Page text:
Staff look to employers for healthcare
Beckett Frith, August 31, 2017
Workers are increasingly turning to their employers to fund services that may not be quickly available on the NHS
Almost half (48%) of UK workers believe their employers are increasingly expected to provide for the health of staff by topping up NHS services, research has found.
The study of 1,123 workers by Willis Towers Watson found that younger people were more likely to believe businesses are being asked to shoulder more of the health burden, with 58% of 18- to 34-year-olds agreeing with the statement compared to 42% of those aged over 35.
Despite this, while 57% of 18- to 24-year-olds and 59% of 25- to 34-year-olds believe their employers make sufficient provision, the figures drop to 39% among 45- to 54-year-olds and 31% among 55- to 64-year-olds.
Mike Blake, a director in Willis Towers Watson's health and benefits division, said that the survey results suggest a large number of workers are increasingly turning to their employer to fund health services they feel may not be available within the public health system.
“Employers may view this as an opportunity to boost employee satisfaction and retention by attempting to plug any gaps in treatment provision,” he said. “Official figures recently showed waiting lists for routine operations such as hip and knee surgery are at their highest for a decade, so businesses can position themselves as responsible employers by offering benefits that can accelerate access to care and support healthier lifestyles.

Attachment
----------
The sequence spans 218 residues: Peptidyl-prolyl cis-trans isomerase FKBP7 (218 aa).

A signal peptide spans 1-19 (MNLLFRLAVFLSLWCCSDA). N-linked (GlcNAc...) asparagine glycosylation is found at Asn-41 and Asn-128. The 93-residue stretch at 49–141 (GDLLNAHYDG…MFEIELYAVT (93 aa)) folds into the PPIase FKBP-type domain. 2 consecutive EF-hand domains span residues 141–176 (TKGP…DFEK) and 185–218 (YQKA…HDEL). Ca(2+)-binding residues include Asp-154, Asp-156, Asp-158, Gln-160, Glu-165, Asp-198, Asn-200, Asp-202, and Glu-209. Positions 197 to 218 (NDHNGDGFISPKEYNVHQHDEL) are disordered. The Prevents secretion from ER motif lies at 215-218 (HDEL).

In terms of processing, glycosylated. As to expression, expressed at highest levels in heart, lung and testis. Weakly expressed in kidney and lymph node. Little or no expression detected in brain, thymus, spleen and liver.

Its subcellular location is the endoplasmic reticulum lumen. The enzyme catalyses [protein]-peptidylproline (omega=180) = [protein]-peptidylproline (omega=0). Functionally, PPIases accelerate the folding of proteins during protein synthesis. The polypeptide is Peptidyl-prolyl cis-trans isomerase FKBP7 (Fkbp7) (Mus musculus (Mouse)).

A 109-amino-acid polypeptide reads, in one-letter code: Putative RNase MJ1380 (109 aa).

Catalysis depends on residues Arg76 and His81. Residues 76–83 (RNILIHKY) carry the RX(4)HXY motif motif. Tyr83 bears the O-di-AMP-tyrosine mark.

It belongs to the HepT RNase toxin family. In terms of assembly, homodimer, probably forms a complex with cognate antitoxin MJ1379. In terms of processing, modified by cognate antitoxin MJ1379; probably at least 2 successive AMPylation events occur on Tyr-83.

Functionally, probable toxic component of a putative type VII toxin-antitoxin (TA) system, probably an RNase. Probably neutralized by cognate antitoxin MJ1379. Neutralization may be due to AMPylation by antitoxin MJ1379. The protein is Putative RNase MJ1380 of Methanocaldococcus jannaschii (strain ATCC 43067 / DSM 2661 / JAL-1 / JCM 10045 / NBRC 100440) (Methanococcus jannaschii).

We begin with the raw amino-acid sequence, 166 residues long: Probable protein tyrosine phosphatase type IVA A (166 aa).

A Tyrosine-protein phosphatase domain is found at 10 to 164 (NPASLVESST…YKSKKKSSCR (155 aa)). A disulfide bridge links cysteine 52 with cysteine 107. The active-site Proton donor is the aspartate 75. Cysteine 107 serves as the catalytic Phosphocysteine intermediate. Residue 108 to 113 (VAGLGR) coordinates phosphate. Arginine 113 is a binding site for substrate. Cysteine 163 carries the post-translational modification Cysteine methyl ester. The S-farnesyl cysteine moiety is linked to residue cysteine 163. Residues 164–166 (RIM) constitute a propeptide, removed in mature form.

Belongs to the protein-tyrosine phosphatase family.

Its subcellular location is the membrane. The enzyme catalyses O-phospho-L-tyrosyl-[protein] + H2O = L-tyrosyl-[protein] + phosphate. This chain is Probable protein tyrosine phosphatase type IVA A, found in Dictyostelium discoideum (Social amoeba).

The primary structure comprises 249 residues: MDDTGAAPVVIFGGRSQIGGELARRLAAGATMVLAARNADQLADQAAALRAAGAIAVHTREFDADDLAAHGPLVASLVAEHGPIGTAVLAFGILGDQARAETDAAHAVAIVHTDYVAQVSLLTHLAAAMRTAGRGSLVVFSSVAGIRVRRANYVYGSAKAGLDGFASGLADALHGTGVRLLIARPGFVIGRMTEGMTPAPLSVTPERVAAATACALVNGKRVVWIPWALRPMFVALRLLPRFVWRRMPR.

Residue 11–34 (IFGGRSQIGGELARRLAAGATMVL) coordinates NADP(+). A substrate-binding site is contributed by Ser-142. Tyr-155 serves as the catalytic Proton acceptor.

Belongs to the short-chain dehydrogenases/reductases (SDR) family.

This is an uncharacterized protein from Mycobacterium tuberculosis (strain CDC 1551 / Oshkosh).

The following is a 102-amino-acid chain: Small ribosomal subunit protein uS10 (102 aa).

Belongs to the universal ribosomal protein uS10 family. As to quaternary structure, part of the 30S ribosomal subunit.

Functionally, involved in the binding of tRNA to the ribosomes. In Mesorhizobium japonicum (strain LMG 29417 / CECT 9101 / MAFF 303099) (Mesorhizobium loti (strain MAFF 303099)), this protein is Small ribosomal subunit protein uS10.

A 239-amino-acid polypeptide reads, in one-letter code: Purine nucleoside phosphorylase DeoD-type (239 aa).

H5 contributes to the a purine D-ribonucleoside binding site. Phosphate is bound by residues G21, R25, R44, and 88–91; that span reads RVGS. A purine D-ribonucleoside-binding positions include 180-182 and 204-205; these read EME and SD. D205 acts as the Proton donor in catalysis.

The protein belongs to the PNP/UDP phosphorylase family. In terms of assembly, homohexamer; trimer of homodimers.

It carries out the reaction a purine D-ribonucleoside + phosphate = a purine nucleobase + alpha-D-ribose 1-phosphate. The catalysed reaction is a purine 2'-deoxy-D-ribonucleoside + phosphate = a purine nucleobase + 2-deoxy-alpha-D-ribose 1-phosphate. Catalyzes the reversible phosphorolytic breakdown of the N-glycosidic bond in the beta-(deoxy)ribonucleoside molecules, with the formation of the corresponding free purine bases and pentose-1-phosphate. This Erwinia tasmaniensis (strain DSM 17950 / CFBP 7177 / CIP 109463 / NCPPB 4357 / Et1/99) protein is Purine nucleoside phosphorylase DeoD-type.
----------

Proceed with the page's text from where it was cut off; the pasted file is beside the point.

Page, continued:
“An effective strategy may see healthcare benefits and wellbeing initiatives working alongside one another to improve overall health, helping to ease any uncertainty around public health services. Healthcare benefits ‘top up’ provision to help ensure any current health issues are covered, while wellness schemes help forge a more proactive approach that could reduce the need for treatment in the future.”
However, Blake suggested that employers need to consider the kinds of benefits older workers might require. “An ageing workforce means employers are under greater pressure to engage with an older demographic and tailor benefits to address the specific challenges they face,” he said. “For example, eldercare benefits are designed to support employees caring for an elderly relative – a situation that will become more prevalent the older people get – but, more generally, strong two-way communication is needed to identify [people's] need and effectively engage with staff.”